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Elizabeth Warren unveils 'broad cancellation plan' for student debt

Aarthi Swaminathan
Finance Writer

The $1.5 trillion student debt crisis has an increasing number of former officials and prominent businesspeople calling for a solution to the crisis.

And 2020 presidential candidate Elizabeth Warren joined that chorus on Monday when she unveiled a “broad cancellation plan” for student debt.

“Higher education opened a million doors for me,” Warren wrote in a Medium post. “It’s how the daughter of a janitor in a small town in Oklahoma got to become a teacher, a law school professor, a U.S. Senator, and eventually, a candidate for President of the United States. Today, it’s virtually impossible for a young person to find that kind of opportunity.”

The Massachusetts senator’s plan involves forgiving up to $50,000 in student debt for 42 million Americans before reforming the higher education system “that created the crisis in the first place.”

Democratic Presidential candidate Elizabeth Warren speaks during a gathering of the National Action Network April 5, 2019 in New York. (Photo: DON EMMERT/AFP/Getty Images)

While it comes with a one-time cost to the federal government of $640 billion, Warren argued that the plan would simultaneously boost the economy and close the wealth gap.

“Student debt has become a crisis that can no longer be ignored,” former Student Loan Ombudsman and Assistant Director of the Consumer Financial Protection Bureau Seth Frotman — who resigned in August 2018 protesting the agency’s handling of the crisis — said in a statement of support. “Across every community, every city, and every state, millions of Americans are struggling to bear the weight of their loans as this collective debt tears at the fabric of our society. … Senator Warren's proposal recognizes the scale of this crisis and rises to meet it."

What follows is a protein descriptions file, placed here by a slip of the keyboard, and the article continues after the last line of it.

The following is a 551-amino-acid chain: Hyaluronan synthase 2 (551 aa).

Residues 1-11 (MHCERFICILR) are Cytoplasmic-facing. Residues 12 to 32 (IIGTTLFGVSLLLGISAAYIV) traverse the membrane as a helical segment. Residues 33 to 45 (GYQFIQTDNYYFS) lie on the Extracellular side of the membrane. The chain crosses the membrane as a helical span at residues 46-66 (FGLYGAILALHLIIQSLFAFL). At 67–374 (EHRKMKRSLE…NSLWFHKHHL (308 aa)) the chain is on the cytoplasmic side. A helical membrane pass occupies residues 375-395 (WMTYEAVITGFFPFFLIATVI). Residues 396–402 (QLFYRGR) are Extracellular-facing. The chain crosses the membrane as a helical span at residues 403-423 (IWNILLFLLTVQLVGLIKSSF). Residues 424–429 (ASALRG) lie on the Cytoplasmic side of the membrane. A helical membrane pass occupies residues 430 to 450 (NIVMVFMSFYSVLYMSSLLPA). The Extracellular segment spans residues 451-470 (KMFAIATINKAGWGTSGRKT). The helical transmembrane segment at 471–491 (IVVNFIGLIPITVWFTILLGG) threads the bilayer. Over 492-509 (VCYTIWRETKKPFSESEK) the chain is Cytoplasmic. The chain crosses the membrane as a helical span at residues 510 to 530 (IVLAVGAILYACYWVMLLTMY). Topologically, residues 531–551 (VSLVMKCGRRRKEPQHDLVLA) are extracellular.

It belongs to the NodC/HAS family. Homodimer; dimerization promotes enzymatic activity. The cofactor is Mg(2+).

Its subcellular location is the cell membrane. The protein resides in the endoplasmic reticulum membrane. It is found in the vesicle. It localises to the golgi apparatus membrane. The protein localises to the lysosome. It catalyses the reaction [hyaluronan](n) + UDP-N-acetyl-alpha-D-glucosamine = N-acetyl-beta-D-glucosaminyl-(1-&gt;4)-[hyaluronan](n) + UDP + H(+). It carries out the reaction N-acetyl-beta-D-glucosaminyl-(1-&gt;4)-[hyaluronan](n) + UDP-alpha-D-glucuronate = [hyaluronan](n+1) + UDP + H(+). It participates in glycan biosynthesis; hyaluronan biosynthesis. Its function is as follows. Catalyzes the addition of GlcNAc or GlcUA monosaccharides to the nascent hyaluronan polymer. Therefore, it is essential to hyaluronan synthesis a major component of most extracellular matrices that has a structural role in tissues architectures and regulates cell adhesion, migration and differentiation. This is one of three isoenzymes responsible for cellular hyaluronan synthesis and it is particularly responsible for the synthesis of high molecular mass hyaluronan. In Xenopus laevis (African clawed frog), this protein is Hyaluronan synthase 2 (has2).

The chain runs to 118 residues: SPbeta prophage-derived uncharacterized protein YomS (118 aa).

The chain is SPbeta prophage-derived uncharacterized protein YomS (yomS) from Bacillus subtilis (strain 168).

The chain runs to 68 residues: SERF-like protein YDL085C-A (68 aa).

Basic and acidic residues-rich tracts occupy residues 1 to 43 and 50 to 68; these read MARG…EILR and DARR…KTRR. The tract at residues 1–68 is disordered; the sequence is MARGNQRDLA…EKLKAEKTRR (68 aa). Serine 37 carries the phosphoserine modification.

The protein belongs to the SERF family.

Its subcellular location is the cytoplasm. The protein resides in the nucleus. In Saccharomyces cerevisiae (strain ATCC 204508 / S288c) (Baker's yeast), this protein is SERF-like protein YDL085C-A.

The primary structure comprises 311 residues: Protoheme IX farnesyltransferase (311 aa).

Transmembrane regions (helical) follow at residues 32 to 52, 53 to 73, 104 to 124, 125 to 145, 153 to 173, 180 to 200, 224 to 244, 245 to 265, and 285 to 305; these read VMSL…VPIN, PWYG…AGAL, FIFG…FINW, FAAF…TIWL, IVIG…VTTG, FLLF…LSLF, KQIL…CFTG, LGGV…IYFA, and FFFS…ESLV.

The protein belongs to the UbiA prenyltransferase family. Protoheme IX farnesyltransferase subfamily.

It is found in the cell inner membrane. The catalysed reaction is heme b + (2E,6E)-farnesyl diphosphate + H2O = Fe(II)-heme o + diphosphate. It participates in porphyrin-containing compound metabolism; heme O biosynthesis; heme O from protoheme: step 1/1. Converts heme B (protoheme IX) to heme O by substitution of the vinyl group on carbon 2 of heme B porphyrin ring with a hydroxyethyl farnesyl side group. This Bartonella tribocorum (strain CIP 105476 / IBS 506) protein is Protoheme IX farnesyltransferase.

Warren isn’t the only presidential candidate proposing a massive loan forgiveness program — Florida’s Miramar City Mayor Wayne Messam is also pitching a similar but more radical plan — but she is the most prominent 2020 candidate to propose a debt cancellation plan.

How it would work

Currently there are $1.5 trillion worth of student loans out there, roughly 11.5% of which are more than 90 days delinquent or in default. The average student loan borrower holds about $28,650 in debt, according to Student Loan Hero.

Collection agencies are increasingly turning towards wage garnishments —obtaining a court order to make employers set aside portions of debtor’s paycheck — to get their money back.

Warren aims to cancel $50,000 in student loan debt for every person who has a household income of below $100,000.

In this May 15, 2016 file photo, students embrace as they arrive for the Rutgers graduation ceremonies in Piscataway, N.J. (AP Photo/Mel Evans)

For those who earn between $100,000 and $250,00, she promises a “substantial debt cancellation,” and that $50,000 amount “phases out by $1 for every $3 in income above $100,000.” In other words, a person who has an income of $130,000 would get $40,000 of debt cancelled, while a person earning $160,000 would get $30,000 off.

Those earning more than $250,000 would not qualify for the program.

Warren wrote that cancellations would provide a whole host of other public benefits apart from relieving borrowers of their burden, such as reducing the wealth gap between races and boost economic growth by “providing a stimulus to millions of American families, improving credit scores, increasing home-buying rates, increasing college completion rates, and producing greater business formation.”

She also promised a whole host of other reforms like improving the Public Service Loan Forgiveness program, punishing student loan companies and servicers, offering more grants to low-income families, and keeping the cost of education low (and eventually free).

President Barack Obama, followed by Elizabeth Warren, head the Consumer Financial Protection Bureau, walks to the Rose Garden of the White House in Washington, Monday, July 18, 2011, where he announced the nomination of former Ohio Attorney General Richard Cordray to serve as the first director of the Consumer Financial Protection Bureau (CFPB). (Photo credit: AP/Pablo Martinez Monsivais)

‘It’s time to make different choices’

Warren proposed a tax on the ultra wealthy to pay for the plan.

The cost would be covered by her “Ultra-Millionaire Tax,” she explained, which is an annual 2% tax on American households’ net worth that’s more than $50 million in wealth and an additional 1% tax those who have on $1 billion.

The tax plan would affect “the 75,000 wealthiest families in America and raises $2.75 trillion in revenue over ten years.”

She added: “Some people will say we can’t afford this plan. That’s nonsense. … For decades, we’ve allowed the wealthy to pay less while burying tens of millions of working Americans in education debt. It’s time to make different choices.”

Aarthi is a writer for Yahoo Finance. Follow her on Twitter @aarthiswami.

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